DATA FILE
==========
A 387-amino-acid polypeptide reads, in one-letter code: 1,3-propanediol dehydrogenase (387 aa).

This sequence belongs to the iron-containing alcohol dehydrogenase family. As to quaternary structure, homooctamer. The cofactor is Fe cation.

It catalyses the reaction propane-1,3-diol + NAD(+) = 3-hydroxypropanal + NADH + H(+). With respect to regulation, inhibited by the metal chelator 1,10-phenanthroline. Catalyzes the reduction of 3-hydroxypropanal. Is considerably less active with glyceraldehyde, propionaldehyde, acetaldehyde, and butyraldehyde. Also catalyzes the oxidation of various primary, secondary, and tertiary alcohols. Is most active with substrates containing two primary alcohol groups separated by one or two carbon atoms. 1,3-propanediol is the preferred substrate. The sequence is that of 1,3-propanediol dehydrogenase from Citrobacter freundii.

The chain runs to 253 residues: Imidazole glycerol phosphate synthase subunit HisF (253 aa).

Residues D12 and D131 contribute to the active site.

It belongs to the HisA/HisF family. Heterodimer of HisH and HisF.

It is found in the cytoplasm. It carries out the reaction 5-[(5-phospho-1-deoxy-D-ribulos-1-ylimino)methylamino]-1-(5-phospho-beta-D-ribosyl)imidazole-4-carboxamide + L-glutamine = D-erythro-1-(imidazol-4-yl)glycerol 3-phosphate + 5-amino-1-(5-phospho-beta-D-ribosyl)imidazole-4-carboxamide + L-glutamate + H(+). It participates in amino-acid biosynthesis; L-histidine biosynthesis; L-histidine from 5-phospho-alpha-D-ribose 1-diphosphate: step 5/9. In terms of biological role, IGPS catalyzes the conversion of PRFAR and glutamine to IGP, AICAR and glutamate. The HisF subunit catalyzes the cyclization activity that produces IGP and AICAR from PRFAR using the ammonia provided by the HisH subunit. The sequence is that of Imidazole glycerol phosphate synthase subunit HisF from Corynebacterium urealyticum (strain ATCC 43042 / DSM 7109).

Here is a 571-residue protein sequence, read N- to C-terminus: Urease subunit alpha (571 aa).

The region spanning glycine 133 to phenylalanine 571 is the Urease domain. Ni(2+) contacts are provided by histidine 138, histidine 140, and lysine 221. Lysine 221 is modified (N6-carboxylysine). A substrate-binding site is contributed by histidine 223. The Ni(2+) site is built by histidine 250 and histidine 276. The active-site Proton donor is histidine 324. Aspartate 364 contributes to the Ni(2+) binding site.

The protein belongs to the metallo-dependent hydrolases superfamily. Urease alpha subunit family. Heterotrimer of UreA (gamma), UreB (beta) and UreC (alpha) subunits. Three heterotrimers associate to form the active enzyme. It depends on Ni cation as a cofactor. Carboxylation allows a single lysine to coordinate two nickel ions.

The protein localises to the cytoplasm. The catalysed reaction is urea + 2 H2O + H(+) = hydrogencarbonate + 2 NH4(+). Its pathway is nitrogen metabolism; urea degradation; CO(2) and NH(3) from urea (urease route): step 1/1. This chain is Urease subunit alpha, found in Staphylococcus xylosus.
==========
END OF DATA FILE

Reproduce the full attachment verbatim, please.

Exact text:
A 387-amino-acid polypeptide reads, in one-letter code: 1,3-propanediol dehydrogenase (387 aa).

This sequence belongs to the iron-containing alcohol dehydrogenase family. As to quaternary structure, homooctamer. The cofactor is Fe cation.

It catalyses the reaction propane-1,3-diol + NAD(+) = 3-hydroxypropanal + NADH + H(+). With respect to regulation, inhibited by the metal chelator 1,10-phenanthroline. Catalyzes the reduction of 3-hydroxypropanal. Is considerably less active with glyceraldehyde, propionaldehyde, acetaldehyde, and butyraldehyde. Also catalyzes the oxidation of various primary, secondary, and tertiary alcohols. Is most active with substrates containing two primary alcohol groups separated by one or two carbon atoms. 1,3-propanediol is the preferred substrate. The sequence is that of 1,3-propanediol dehydrogenase from Citrobacter freundii.

The chain runs to 253 residues: Imidazole glycerol phosphate synthase subunit HisF (253 aa).

Residues D12 and D131 contribute to the active site.

It belongs to the HisA/HisF family. Heterodimer of HisH and HisF.

It is found in the cytoplasm. It carries out the reaction 5-[(5-phospho-1-deoxy-D-ribulos-1-ylimino)methylamino]-1-(5-phospho-beta-D-ribosyl)imidazole-4-carboxamide + L-glutamine = D-erythro-1-(imidazol-4-yl)glycerol 3-phosphate + 5-amino-1-(5-phospho-beta-D-ribosyl)imidazole-4-carboxamide + L-glutamate + H(+). It participates in amino-acid biosynthesis; L-histidine biosynthesis; L-histidine from 5-phospho-alpha-D-ribose 1-diphosphate: step 5/9. In terms of biological role, IGPS catalyzes the conversion of PRFAR and glutamine to IGP, AICAR and glutamate. The HisF subunit catalyzes the cyclization activity that produces IGP and AICAR from PRFAR using the ammonia provided by the HisH subunit. The sequence is that of Imidazole glycerol phosphate synthase subunit HisF from Corynebacterium urealyticum (strain ATCC 43042 / DSM 7109).

Here is a 571-residue protein sequence, read N- to C-terminus: Urease subunit alpha (571 aa).

The region spanning glycine 133 to phenylalanine 571 is the Urease domain. Ni(2+) contacts are provided by histidine 138, histidine 140, and lysine 221. Lysine 221 is modified (N6-carboxylysine). A substrate-binding site is contributed by histidine 223. The Ni(2+) site is built by histidine 250 and histidine 276. The active-site Proton donor is histidine 324. Aspartate 364 contributes to the Ni(2+) binding site.

The protein belongs to the metallo-dependent hydrolases superfamily. Urease alpha subunit family. Heterotrimer of UreA (gamma), UreB (beta) and UreC (alpha) subunits. Three heterotrimers associate to form the active enzyme. It depends on Ni cation as a cofactor. Carboxylation allows a single lysine to coordinate two nickel ions.

The protein localises to the cytoplasm. The catalysed reaction is urea + 2 H2O + H(+) = hydrogencarbonate + 2 NH4(+). Its pathway is nitrogen metabolism; urea degradation; CO(2) and NH(3) from urea (urease route): step 1/1. This chain is Urease subunit alpha, found in Staphylococcus xylosus.